Scared of Needles During Allergy Shots?

Last updated: September 2022

Needle phobia is a big problem for many people. And, not just among kids – in adults too! Years before COVID-19, I was at a small local hospital getting some blood work done. It was such a small hospital that the lab only had 1 person on staff.

I sat down next to another patient waiting in the hallway. This person was a big, burly construction worker (or painter). I saw his paint-spattered clothes and wondered if he was working on a fun project. I love doing remodeling projects on my house!

Fear of needles can impact anyone

The lab technician called him back, and I overheard him say he was afraid of needles. Just then, I heard a loud thud. I jumped up, peeked around the corner, and saw him lying face-first on the floor. I ran towards him and helped lift him back into the lab chair with the lab technician. He was still unconscious. The lab technician exclaimed at me to grab the smelling salts. I said, "Okay, where?"

She was holding him in the chair so he wouldn't fall out and gestured towards the cabinet with her head and said, "That one!"

There were 4 cabinets, so I frantically opened cupboards until she yelled, "That's them!" I held him in the chair while she opened the smelling salts and waved them under his nose. The smelling salts did the job, and he came back to consciousness. The lab technician had him lie down until he felt better.

Then she told me to sit in the lab chair for my blood draw. We were both panting by that point. The technician asked if I was afraid of needles. I rolled my eyes and said, "Are you kidding me? I've had 3 c-sections. A little needle is nothing compared to that!" She was VERY relieved.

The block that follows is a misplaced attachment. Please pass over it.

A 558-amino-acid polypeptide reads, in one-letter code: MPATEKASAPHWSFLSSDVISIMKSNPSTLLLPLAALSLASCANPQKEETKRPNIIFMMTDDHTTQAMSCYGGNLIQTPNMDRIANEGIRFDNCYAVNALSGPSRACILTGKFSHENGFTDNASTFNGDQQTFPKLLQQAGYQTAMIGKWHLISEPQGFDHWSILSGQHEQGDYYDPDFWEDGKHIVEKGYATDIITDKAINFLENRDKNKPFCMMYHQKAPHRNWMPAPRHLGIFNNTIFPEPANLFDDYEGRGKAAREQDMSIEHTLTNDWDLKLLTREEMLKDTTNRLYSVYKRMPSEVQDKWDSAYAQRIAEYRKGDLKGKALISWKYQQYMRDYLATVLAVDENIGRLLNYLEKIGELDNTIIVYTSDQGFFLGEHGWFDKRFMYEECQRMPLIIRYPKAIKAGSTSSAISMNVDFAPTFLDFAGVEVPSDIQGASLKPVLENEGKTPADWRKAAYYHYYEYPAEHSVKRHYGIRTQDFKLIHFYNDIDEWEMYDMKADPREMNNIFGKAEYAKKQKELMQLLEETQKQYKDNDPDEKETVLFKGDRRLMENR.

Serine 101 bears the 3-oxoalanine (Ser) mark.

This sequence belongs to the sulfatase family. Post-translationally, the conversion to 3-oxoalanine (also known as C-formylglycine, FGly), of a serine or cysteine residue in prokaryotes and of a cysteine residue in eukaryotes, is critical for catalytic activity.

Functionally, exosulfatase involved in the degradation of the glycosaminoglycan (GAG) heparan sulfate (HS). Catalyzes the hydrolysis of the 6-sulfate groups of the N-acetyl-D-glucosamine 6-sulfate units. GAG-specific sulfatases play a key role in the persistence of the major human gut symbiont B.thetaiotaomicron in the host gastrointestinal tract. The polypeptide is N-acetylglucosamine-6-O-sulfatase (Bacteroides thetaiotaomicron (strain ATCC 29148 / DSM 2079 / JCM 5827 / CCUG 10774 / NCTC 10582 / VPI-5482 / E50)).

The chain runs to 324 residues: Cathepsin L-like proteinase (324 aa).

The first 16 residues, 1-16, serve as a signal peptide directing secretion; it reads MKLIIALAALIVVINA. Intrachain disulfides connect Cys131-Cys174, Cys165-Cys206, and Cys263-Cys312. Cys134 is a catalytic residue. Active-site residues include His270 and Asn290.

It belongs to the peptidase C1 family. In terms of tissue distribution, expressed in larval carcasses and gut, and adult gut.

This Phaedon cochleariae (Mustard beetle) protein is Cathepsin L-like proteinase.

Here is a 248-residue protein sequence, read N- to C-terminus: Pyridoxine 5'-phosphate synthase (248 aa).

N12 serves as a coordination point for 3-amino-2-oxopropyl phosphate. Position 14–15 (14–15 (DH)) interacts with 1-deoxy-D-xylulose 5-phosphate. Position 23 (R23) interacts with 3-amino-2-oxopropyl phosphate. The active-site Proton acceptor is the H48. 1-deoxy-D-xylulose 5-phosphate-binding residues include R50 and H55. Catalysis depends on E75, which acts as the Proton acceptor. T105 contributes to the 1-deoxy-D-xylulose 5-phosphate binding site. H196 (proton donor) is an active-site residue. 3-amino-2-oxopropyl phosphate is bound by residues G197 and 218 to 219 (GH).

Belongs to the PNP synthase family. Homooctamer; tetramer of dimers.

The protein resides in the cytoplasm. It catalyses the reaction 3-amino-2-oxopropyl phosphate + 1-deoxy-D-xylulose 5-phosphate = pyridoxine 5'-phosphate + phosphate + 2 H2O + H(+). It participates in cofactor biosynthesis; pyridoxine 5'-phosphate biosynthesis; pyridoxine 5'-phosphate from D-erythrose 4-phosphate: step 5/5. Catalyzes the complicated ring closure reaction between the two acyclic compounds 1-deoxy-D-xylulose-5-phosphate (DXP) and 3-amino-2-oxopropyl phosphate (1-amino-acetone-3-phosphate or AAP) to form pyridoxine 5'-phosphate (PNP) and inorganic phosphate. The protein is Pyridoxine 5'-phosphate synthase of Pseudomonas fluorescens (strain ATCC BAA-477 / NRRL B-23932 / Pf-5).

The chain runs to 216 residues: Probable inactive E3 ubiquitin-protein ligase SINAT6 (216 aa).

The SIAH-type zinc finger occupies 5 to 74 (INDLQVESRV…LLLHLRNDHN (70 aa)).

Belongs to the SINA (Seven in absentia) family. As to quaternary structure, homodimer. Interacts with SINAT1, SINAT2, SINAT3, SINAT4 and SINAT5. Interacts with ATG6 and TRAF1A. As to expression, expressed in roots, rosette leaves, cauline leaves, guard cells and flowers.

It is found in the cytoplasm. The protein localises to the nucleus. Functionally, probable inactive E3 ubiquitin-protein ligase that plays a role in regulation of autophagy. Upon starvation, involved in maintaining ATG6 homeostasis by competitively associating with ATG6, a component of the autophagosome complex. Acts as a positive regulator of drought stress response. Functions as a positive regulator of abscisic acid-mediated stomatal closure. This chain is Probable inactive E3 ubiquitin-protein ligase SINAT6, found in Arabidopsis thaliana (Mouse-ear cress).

Needles for allergy shots

All 3 of my kids had allergy immunotherapy in the form of allergy shots for 5 to 6 years. So being around needles became routine for us. If you have allergy shots, you know that you usually start treatment by getting the shots twice a week. You get 1 needle in each arm, then repeat that again later in the week.

Depending on how you react to your allergy serum, you can move the frequency of immunotherapy to once a week, then once every other week, then once a month until you get to "maintenance."

Making shots seem like "no big deal"

My kids all started shots when they were in 1st or 2nd grade. They had too many asthma attacks in school because the other students came to class with cat and dog dander on their clothes. When my first child started shots, the asthma doctor told me to make sure I set the tone early. To make needles "no big deal" for my kids.

He said kids look to their parents or caregivers to know how to act. If I acted anxious, upset, or scared, my kids would probably follow suit. So, on immunotherapy days, I would say, "Hey, it's Tuesday - shot day! I'll pick you up after school!"

It seemed to work. My kids weren't thrilled about getting shots twice a week but decided that this is what we do. You might as well make the best of it.

Are you afraid of needles? How do you manage?

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